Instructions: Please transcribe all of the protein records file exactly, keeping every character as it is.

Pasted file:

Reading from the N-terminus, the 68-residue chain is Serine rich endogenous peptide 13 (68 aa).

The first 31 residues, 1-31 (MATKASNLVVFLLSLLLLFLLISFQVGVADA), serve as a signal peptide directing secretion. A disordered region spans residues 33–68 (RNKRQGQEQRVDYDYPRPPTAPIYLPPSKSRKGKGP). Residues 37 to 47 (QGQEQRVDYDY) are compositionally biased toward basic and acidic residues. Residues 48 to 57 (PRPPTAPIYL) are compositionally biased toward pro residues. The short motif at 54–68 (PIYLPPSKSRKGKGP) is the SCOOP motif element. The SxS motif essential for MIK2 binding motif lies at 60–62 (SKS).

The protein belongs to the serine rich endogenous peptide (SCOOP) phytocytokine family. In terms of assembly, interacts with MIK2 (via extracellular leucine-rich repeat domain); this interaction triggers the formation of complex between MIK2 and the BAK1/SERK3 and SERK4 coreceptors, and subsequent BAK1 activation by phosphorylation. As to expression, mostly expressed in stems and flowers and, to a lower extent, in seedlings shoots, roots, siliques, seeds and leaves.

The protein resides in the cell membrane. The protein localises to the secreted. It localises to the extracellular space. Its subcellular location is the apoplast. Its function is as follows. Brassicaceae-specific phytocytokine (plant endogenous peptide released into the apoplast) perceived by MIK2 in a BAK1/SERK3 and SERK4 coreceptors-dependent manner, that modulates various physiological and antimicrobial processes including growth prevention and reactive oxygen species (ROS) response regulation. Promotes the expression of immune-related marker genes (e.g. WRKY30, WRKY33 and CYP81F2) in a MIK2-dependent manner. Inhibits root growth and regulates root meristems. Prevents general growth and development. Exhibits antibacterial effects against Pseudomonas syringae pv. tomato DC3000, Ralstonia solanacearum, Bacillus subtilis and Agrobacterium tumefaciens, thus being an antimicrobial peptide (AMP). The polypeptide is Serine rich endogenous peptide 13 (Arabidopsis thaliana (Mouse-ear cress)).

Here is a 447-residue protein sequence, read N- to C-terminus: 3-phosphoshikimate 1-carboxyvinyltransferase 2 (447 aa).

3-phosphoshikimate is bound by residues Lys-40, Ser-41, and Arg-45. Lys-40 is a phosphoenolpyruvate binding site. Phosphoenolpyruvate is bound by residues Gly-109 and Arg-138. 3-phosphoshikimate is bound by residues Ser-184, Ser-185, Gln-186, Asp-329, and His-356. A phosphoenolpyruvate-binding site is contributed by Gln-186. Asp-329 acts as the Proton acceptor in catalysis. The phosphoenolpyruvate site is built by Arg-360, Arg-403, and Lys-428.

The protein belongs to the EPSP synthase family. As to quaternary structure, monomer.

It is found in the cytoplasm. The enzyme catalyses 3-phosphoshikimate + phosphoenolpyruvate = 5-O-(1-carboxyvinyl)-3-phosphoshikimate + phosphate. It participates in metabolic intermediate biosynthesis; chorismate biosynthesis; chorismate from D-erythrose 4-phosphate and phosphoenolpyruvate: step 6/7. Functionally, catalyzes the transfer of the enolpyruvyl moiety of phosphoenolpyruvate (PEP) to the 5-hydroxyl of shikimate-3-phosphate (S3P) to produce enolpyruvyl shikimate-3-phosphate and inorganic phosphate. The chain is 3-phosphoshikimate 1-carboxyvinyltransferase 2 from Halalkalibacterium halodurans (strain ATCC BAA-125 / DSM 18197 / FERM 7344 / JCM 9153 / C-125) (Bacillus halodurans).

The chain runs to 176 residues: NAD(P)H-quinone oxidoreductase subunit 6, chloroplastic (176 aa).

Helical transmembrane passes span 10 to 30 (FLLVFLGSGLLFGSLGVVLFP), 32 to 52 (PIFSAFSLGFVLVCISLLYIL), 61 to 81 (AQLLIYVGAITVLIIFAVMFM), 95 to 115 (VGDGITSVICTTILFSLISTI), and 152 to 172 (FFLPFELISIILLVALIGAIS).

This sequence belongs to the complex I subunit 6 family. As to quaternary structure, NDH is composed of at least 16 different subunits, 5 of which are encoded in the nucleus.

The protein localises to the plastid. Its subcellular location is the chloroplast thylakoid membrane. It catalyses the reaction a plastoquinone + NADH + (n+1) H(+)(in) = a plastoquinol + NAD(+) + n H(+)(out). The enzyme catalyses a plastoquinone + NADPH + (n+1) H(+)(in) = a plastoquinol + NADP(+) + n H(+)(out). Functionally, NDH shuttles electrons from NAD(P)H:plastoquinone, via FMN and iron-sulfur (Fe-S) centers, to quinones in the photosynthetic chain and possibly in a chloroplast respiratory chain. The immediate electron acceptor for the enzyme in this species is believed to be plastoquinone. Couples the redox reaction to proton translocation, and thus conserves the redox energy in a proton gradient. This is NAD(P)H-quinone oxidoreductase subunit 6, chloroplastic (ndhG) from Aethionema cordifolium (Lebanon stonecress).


Reading from the N-terminus, the 68-residue chain is Serine rich endogenous peptide 13 (68 aa).

The first 31 residues, 1-31 (MATKASNLVVFLLSLLLLFLLISFQVGVADA), serve as a signal peptide directing secretion. A disordered region spans residues 33–68 (RNKRQGQEQRVDYDYPRPPTAPIYLPPSKSRKGKGP). Residues 37 to 47 (QGQEQRVDYDY) are compositionally biased toward basic and acidic residues. Residues 48 to 57 (PRPPTAPIYL) are compositionally biased toward pro residues. The short motif at 54–68 (PIYLPPSKSRKGKGP) is the SCOOP motif element. The SxS motif essential for MIK2 binding motif lies at 60–62 (SKS).

The protein belongs to the serine rich endogenous peptide (SCOOP) phytocytokine family. In terms of assembly, interacts with MIK2 (via extracellular leucine-rich repeat domain); this interaction triggers the formation of complex between MIK2 and the BAK1/SERK3 and SERK4 coreceptors, and subsequent BAK1 activation by phosphorylation. As to expression, mostly expressed in stems and flowers and, to a lower extent, in seedlings shoots, roots, siliques, seeds and leaves.

The protein resides in the cell membrane. The protein localises to the secreted. It localises to the extracellular space. Its subcellular location is the apoplast. Its function is as follows. Brassicaceae-specific phytocytokine (plant endogenous peptide released into the apoplast) perceived by MIK2 in a BAK1/SERK3 and SERK4 coreceptors-dependent manner, that modulates various physiological and antimicrobial processes including growth prevention and reactive oxygen species (ROS) response regulation. Promotes the expression of immune-related marker genes (e.g. WRKY30, WRKY33 and CYP81F2) in a MIK2-dependent manner. Inhibits root growth and regulates root meristems. Prevents general growth and development. Exhibits antibacterial effects against Pseudomonas syringae pv. tomato DC3000, Ralstonia solanacearum, Bacillus subtilis and Agrobacterium tumefaciens, thus being an antimicrobial peptide (AMP). The polypeptide is Serine rich endogenous peptide 13 (Arabidopsis thaliana (Mouse-ear cress)).

Here is a 447-residue protein sequence, read N- to C-terminus: 3-phosphoshikimate 1-carboxyvinyltransferase 2 (447 aa).

3-phosphoshikimate is bound by residues Lys-40, Ser-41, and Arg-45. Lys-40 is a phosphoenolpyruvate binding site. Phosphoenolpyruvate is bound by residues Gly-109 and Arg-138. 3-phosphoshikimate is bound by residues Ser-184, Ser-185, Gln-186, Asp-329, and His-356. A phosphoenolpyruvate-binding site is contributed by Gln-186. Asp-329 acts as the Proton acceptor in catalysis. The phosphoenolpyruvate site is built by Arg-360, Arg-403, and Lys-428.

The protein belongs to the EPSP synthase family. As to quaternary structure, monomer.

It is found in the cytoplasm. The enzyme catalyses 3-phosphoshikimate + phosphoenolpyruvate = 5-O-(1-carboxyvinyl)-3-phosphoshikimate + phosphate. It participates in metabolic intermediate biosynthesis; chorismate biosynthesis; chorismate from D-erythrose 4-phosphate and phosphoenolpyruvate: step 6/7. Functionally, catalyzes the transfer of the enolpyruvyl moiety of phosphoenolpyruvate (PEP) to the 5-hydroxyl of shikimate-3-phosphate (S3P) to produce enolpyruvyl shikimate-3-phosphate and inorganic phosphate. The chain is 3-phosphoshikimate 1-carboxyvinyltransferase 2 from Halalkalibacterium halodurans (strain ATCC BAA-125 / DSM 18197 / FERM 7344 / JCM 9153 / C-125) (Bacillus halodurans).

The chain runs to 176 residues: NAD(P)H-quinone oxidoreductase subunit 6, chloroplastic (176 aa).

Helical transmembrane passes span 10 to 30 (FLLVFLGSGLLFGSLGVVLFP), 32 to 52 (PIFSAFSLGFVLVCISLLYIL), 61 to 81 (AQLLIYVGAITVLIIFAVMFM), 95 to 115 (VGDGITSVICTTILFSLISTI), and 152 to 172 (FFLPFELISIILLVALIGAIS).

This sequence belongs to the complex I subunit 6 family. As to quaternary structure, NDH is composed of at least 16 different subunits, 5 of which are encoded in the nucleus.

The protein localises to the plastid. Its subcellular location is the chloroplast thylakoid membrane. It catalyses the reaction a plastoquinone + NADH + (n+1) H(+)(in) = a plastoquinol + NAD(+) + n H(+)(out). The enzyme catalyses a plastoquinone + NADPH + (n+1) H(+)(in) = a plastoquinol + NADP(+) + n H(+)(out). Functionally, NDH shuttles electrons from NAD(P)H:plastoquinone, via FMN and iron-sulfur (Fe-S) centers, to quinones in the photosynthetic chain and possibly in a chloroplast respiratory chain. The immediate electron acceptor for the enzyme in this species is believed to be plastoquinone. Couples the redox reaction to proton translocation, and thus conserves the redox energy in a proton gradient. This is NAD(P)H-quinone oxidoreductase subunit 6, chloroplastic (ndhG) from Aethionema cordifolium (Lebanon stonecress).